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Why More Canadians Are Turning To Private Lender Mortgages

04/26/2017 12:32 EDT | Updated 04/26/2017 12:32 EDT

Ontario premier Kathleen Wynne recently announced that they are planning on instating a foreign buyer tax. While I believe that this is a step in the right direction, it does not address the lack of supply in the province so affordability issues will likely continue. Policy makers are walking a fine line with policies can that either do too much or too little.

home for sale

(Photo: Feverpitched via Getty Images)

The hardest shock to the national real estate market would be an increase in mortgage rates. Canada's low mortgage rates cannot continue forever, and an increase in rates would make many homeowners unable to afford their mortgage payments. The goal for policymakers should be to deflate the real estate bubble before it bursts.

Here is why:

For the past decade in Canada, private mortgage lending has become a booming business, and due to more changes in the marketplace, it is about to get busier. This demand is due to many factors including stricter regulations on banks, poor returns from bonds and other traditional investments, as well as a low supply of housing. These private mortgage lenders have seen their overall market share grow from 6.7 per cent in 2007 to around 13 per cent in 2016. These private lenders cater to the type of borrowers that banks turn away. People who are self-employed, have bad credit or are new to Canada are all typical customers for private lenders. The private lenders themselves are a varied group, including private companies, wealthy business people and older retirees with some savings to invest to a bull housing market.

Lending rules in Canada have been coming under intense scrutiny in recent years as we continue to wait for the ubiquitous real estate bubble to burst. In the Canada Mortgage and Housing Corp's Housing Market Assessment released Oct. 26, 2016, the agency gave its first ever "red" warning for Canada's housing market. These red flags are causing the government to make dramatic high impact changes in an effort to cool the real estate market.

For people who are in an emergency and need a large sum of money, their only option is usually to get private money.

In October of last year, the government implemented new regulations that require people seeking insured mortgages to qualify at much higher interest rates. Qualifying at higher interest rates means that you need a higher annual household income (up to $179,551 in Richmond Hill, Ontario, for example) or a larger amount of home equity. Many of the people who are turned away are not giving up on purchasing houses and instead, they are turning to private lenders. Private lenders are willing to take on these risky mortgages, at rates typically around 10 per cent and with fees that must be paid up front.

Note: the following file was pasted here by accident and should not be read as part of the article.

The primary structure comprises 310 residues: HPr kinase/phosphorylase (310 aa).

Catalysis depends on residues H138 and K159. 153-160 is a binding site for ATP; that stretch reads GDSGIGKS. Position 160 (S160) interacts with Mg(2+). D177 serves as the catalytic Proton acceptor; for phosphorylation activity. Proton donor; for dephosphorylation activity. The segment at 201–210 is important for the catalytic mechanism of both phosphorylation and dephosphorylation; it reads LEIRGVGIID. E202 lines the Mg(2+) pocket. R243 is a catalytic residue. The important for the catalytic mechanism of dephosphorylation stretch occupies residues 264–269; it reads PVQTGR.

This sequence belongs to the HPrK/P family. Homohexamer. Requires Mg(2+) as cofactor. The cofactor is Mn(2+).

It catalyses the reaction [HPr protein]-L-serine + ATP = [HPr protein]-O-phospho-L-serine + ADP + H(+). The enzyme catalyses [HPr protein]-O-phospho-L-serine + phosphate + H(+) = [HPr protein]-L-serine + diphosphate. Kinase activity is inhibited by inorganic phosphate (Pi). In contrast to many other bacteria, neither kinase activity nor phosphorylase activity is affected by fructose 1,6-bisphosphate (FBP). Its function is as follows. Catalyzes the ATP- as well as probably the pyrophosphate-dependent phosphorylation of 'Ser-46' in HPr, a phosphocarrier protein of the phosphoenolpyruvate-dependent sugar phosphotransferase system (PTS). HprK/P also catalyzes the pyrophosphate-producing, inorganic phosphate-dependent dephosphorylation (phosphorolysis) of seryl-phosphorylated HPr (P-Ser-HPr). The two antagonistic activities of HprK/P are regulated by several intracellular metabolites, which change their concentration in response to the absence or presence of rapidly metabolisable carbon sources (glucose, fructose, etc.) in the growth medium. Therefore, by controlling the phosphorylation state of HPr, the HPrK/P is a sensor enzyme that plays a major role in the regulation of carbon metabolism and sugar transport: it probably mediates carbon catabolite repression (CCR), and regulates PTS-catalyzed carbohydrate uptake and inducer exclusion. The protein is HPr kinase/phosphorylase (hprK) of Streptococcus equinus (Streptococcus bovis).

Private lenders might be expensive, but they are often the best option for people that can't go to banks. Our brokerage deals with many people who are under power of sale or foreclosure, and we usually recommend they get a private lender mortgage. For people who are in an emergency and need a large sum of money, their only option is usually to get private money.

Typically the only way to stop a power of sale or foreclosure is to pay off either the mortgage arrears or the full sum of the mortgage. Other common emergencies that private lenders fund include funerals, medical treatment, and major house repairs. The other type of borrower I see is a person with unverifiable or a pension income. These kinds of people need a sizable sum of money, more than a credit card can provide, for things like renovations, tuition and down payment for a home for their adult children. In any market where there is unmet demand a new niche market will pop-up, and when it comes to mortgages private lenders fill that gap.

Private mortgage lenders operate in an unregulated environment, there is no governing body for them and they are not required to report statistics. According to a spokesperson at the Department of Finance, "Unregulated lenders represent a relatively small portion of the mortgage market, estimated at around 15 per cent of new mortgage origination in Canada. Private lenders began to experience explosive growth after the 2008-2009 recession. According to Benjamin Tal, deputy chief economist at CIBC World Markets, the 0.8 per cent mortgage market share of private lenders has increased by 25 per cent each year since after the recession.

Today the private lender market saturated with many big players in the market. Advertising from giants like Alpine Credits and Capital Direct flood TV, the internet, and billboards. The private lending industry is reaching critical mass and they must engage in increasingly aggressive advertising to keep ahead of competitors.

After years of watching from the sidelines, the Canadian government is now making significant changes to gently cool the real estate market without crashing the market. But a key challenge is to make changes that stop rapid price growth without collapsing the market. A much-applauded example of a successful new policy was implemented in British Columbia with the foreign buyer tax. It had the effect of immediately stopping the increase in home prices in Vancouver and surrounding cities. A less well-received change was the new stress test for CMHC insured mortgages.

People who were no longer able to apply at banks simply got a mortgage with a private lender.

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